One plant we should grow more of is the easy to care for dahlia today on Southern Gardening.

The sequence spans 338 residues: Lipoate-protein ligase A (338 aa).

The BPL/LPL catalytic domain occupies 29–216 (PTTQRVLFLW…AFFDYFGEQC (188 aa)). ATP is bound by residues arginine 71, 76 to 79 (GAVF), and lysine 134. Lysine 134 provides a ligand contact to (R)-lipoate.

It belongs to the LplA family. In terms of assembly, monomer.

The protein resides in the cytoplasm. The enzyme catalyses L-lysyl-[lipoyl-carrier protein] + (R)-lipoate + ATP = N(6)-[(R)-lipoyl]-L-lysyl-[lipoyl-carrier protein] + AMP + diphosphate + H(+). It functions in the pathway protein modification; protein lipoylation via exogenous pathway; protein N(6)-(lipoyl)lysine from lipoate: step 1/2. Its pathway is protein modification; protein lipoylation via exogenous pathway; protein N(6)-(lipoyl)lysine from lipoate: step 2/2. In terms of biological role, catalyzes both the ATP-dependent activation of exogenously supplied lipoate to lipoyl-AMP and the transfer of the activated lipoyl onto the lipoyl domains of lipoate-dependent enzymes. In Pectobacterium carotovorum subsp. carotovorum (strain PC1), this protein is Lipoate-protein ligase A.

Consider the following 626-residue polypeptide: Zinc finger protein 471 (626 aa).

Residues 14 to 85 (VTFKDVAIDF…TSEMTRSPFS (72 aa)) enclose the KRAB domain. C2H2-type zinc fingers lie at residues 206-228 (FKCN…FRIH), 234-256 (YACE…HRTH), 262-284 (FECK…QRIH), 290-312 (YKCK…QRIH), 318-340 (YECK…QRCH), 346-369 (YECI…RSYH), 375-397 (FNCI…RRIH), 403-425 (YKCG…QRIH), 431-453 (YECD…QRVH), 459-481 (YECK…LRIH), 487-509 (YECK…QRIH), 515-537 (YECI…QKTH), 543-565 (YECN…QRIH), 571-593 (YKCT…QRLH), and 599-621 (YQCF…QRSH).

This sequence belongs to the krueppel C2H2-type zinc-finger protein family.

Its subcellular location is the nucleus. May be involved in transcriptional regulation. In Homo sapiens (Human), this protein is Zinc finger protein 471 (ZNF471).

Growing dahlias is not complicated. A good rule to follow for getting started is plant your dahlia tubers directly into the garden when you plant tomatoes after there’s little chance of a frost. Dahlias planted this way will typically bloom from mid-summer through the fall season. If you want flowers earlier you can start tubers indoors under lights along with your tomato seeds about a month before transplanting. If you don’t want to start your own almost every garden center will have a good selection of blooming plants. Be sure to deadhead through the season as this will encourage more blooms as the season progresses. Collecting stems for indoor use is a great way to deadhead and it doesn’t seem like work. Dahlia are perennial and normal recommendations are to dig and store the tubers after the onset of cold weather. For dahlia grown in containers, prune the stems at the top of the growing mix and store in a cool, dry location. If growing in the ground prune the stems at ground level and mulch with about twelve inches of pine straw. Either way the following March dig up and divide the tubers and replant when you transplant your tomatoes. I prefer to use dahlias as annual color providing nothing special in terms of winter protection. I do this with most of the color plants I grow. This way I’m always surprised when plants do come back the following year. I’m horticulturist Gary Bachman for Southern Gardening.